More than 200 reports filed by Nottingham University security guards have been turned into a book for Christmas. Rampaging tigers, flying dogs and injuries suffered while playing Scrabble all feature in the stocking-filler, entitled True Crime on Campus. Author Dr Paul Greatrix, who has been Registrar at the University of Nottingham since 2007, has also included reports of tarantulas, ninja turtles and even a zombie apocalypse.
Schoolgirl cyclist Amelia York was the top fundraiser at this year’s Great Notts Bike Ride – at the age of just 10. The youngster, who celebrates her 11 birthday today (Saturday, November 11), collected a total of £3,419 from her sponsored ride. And to mark her achievement, she was presented with a special cycling top by Maggie Falconer from the When You Wish Upon a Star charity. Amelia and her mum Jo, from West Bridgford , cycled 25 miles of the Ride, last June.
Scientists working on ground-breaking research to help find forgotten foods that could be grown in extreme climates have been given Royal approval. Prince Charles launched the Forgotten Foods Network when he visited Crops For The Future – a partnership between the University of Nottingham and the government of Malaysia, that researches underutilized crops.
Muck Rack makes it simple to find people, tweets, or articles that mention any name, keyword, company, hashtag etc. We've compiled this guide to help you make the most of your search.
Selecting a term
Start searching tweets, articles from media outlets, articles mentioned in tweets, journalists'
names, titles and bios with some suggested searches:
Companies or Topics (e.g. iPhone, Microsoft)
Phrases (e.g. "cloud computing") — use quotes to keep the terms together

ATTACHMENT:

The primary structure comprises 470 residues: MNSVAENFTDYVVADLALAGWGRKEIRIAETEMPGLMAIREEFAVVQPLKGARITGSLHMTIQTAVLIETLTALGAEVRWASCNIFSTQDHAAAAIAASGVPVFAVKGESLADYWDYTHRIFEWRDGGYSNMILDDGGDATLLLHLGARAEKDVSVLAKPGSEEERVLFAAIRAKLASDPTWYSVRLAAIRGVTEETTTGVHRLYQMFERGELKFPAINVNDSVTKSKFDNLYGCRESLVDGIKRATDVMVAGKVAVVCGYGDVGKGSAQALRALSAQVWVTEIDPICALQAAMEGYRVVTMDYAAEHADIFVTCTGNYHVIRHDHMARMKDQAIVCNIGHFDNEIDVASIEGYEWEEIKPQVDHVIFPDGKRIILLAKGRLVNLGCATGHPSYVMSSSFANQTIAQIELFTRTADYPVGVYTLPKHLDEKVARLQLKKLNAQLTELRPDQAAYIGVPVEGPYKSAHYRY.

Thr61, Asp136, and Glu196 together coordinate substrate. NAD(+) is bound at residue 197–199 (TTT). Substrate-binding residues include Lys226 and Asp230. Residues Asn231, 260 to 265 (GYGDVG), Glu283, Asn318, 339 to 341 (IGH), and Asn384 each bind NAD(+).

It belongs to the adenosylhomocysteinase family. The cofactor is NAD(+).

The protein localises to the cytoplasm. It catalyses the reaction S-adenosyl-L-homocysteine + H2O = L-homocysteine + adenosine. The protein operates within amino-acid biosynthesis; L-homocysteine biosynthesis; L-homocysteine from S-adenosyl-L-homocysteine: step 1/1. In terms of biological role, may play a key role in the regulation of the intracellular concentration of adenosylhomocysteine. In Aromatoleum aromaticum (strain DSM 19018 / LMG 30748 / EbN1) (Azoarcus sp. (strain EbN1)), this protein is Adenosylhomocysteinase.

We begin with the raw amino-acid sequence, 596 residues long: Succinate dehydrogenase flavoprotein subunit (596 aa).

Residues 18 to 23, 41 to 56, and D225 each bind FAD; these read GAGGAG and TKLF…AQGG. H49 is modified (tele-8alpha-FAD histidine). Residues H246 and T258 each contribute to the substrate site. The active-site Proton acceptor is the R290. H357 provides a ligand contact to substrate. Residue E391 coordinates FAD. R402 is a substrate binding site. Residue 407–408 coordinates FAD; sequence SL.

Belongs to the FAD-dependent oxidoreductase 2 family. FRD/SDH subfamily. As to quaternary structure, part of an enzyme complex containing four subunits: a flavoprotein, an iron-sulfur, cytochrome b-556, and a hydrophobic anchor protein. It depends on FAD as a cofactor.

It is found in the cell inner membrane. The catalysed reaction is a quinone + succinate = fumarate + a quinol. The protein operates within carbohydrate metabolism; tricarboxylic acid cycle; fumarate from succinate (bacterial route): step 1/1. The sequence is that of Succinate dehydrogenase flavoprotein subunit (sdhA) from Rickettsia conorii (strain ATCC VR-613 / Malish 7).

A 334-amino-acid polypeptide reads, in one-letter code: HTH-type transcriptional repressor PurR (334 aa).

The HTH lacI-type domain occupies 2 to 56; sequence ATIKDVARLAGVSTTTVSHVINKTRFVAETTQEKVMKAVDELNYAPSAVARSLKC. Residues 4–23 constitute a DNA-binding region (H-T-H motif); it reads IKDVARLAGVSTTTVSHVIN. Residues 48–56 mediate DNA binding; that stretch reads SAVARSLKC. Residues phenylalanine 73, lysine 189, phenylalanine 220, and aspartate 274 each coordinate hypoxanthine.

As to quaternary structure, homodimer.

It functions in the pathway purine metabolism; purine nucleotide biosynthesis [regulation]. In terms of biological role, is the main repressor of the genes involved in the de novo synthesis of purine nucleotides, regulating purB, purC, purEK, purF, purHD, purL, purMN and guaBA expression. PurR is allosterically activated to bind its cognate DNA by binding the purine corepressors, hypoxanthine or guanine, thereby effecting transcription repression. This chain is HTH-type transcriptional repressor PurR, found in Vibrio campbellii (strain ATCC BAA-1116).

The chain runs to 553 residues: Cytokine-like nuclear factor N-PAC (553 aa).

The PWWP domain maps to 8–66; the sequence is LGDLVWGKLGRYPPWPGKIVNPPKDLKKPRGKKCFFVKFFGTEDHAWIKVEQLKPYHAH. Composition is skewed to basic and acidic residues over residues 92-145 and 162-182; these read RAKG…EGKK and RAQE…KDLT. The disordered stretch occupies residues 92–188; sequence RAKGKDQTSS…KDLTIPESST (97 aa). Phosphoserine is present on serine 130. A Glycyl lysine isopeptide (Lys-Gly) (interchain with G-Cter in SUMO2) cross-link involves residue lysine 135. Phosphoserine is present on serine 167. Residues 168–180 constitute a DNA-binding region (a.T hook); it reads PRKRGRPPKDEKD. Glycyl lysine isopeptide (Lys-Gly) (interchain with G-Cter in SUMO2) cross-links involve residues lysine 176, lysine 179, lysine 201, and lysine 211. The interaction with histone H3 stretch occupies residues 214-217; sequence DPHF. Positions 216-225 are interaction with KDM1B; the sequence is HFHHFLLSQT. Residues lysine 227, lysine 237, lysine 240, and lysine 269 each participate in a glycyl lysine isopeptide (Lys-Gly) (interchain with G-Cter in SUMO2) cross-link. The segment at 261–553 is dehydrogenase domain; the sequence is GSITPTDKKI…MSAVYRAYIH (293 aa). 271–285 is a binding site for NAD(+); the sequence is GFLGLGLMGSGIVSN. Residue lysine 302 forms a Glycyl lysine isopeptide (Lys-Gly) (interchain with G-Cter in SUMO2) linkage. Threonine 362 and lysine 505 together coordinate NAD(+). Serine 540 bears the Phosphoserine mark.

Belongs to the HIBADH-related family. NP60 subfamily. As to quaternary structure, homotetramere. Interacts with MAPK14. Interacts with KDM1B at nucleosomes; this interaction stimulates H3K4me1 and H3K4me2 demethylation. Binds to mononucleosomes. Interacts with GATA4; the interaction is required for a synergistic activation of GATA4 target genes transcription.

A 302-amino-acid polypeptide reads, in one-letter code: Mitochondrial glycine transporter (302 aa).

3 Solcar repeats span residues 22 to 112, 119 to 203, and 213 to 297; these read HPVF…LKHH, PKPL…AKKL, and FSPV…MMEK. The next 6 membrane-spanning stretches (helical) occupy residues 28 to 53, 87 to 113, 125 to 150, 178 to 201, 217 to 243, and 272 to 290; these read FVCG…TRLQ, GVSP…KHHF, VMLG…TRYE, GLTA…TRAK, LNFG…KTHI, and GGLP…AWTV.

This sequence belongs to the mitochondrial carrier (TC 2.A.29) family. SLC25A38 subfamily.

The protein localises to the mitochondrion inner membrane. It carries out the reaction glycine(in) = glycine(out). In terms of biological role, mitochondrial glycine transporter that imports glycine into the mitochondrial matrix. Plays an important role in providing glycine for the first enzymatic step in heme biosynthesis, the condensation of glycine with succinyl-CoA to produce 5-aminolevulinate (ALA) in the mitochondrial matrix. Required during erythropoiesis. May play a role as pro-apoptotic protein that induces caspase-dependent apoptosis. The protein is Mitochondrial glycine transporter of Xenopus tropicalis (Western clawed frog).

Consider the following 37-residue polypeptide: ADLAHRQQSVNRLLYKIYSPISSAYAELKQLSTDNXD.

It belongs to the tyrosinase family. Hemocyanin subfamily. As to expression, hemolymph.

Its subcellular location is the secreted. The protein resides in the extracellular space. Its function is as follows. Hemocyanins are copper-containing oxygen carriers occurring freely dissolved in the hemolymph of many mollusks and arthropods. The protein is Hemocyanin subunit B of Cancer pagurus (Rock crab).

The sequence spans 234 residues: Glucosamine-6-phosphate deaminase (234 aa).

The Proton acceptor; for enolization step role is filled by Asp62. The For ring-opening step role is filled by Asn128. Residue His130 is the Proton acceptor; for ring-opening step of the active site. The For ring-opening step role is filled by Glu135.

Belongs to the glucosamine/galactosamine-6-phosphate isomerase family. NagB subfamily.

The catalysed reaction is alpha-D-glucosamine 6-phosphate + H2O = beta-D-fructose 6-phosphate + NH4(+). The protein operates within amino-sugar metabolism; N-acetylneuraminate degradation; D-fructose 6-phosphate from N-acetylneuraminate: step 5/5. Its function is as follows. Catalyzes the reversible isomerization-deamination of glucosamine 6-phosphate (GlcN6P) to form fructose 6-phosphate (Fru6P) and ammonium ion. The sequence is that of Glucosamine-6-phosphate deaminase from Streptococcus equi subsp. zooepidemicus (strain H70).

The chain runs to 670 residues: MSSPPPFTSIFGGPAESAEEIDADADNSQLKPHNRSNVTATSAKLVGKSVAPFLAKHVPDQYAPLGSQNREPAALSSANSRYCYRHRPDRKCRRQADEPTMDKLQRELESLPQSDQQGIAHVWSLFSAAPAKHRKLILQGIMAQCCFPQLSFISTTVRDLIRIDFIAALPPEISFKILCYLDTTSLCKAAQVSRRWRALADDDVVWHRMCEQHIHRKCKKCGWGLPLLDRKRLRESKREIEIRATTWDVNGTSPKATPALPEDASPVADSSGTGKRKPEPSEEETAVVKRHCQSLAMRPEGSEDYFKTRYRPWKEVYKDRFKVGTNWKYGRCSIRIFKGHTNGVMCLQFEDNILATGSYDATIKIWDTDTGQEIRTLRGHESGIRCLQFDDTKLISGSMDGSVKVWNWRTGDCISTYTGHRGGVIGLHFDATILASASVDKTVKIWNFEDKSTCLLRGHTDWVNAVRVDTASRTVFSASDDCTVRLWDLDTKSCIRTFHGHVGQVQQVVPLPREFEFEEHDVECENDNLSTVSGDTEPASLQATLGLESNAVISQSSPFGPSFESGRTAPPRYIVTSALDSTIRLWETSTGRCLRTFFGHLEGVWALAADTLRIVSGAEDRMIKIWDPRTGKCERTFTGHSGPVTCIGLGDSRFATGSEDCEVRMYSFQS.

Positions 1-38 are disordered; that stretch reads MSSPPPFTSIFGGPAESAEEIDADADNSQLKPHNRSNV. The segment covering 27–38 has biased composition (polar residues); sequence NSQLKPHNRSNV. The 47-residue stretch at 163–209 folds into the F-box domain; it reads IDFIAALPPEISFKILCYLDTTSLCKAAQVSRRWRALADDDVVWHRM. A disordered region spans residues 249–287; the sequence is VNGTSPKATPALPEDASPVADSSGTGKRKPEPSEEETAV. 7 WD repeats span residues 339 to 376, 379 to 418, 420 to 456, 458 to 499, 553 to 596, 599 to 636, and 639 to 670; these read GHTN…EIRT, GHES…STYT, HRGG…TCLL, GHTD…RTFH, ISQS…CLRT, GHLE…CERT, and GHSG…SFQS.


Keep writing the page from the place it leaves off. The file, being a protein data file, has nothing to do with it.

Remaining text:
Twitter handles (e.g. @username) — returns those who have mentioned or replied to
Names (e.g. "David Pogue")
Hashtags (e.g. #sxsw, #london2012)
Bio details (e.g. vegan, Olympics, father)
Muck Rack's Advanced Search allows for many boolean operators.
Find results that mention multiple specified terms, use AND or
+. For example, ensure each result contains both Elon Musk and Mark Zuckerberg by
searching Musk AND Zuckerberg or Musk + Zuckerberg.
Use the operators OR or , to broaden your search when you'd like either of
multiple terms to appear in results. (This is the default behavior of our search when no operators
are used). For example, results will contain either cake or cookie by searching cake OR cookie or cake,cookie
Use NOT or - to subtract results from your search. For
example, searching Disney will yield results about the Walt Disney Company as well as Walt Disney
World Resort. To exclude mentions of Disney World, search for Disney -World or Disney
When using one of these operators with a phrase, enclose it in quotation marks. For example, you can
find results about smartphones excluding Apple's iPhone 4S by searching smartphone -"iPhone
Exact case matching or punctuation
If you're searching for a brand name or keyword that relies on specific punctuation marks or capitalization, you can
find results that match your exact query by adding matchcase: before the keyword you're searching for, like matchcase:E*TRADE .
Use parentheses to separate multiple
boolean phrases. For example, to find journalists talking about having fun in Disney World or
Disneyland, search for ("disney world" OR disneyland) AND fun.
An asterisk can be used to search for any variation of a root word truncated by the asterisk. For example, searching for admin* will return results for administrator, administration, administer, administered, etc.
A near operator is an AND operator where you can control the distance between the words. You can vary the distance the near operation uses by adding a forward slash and number (between 0-99) such as strawberries NEAR/10 "whipped cream", which means the strawberries must exist within 10 words of "whipped cream".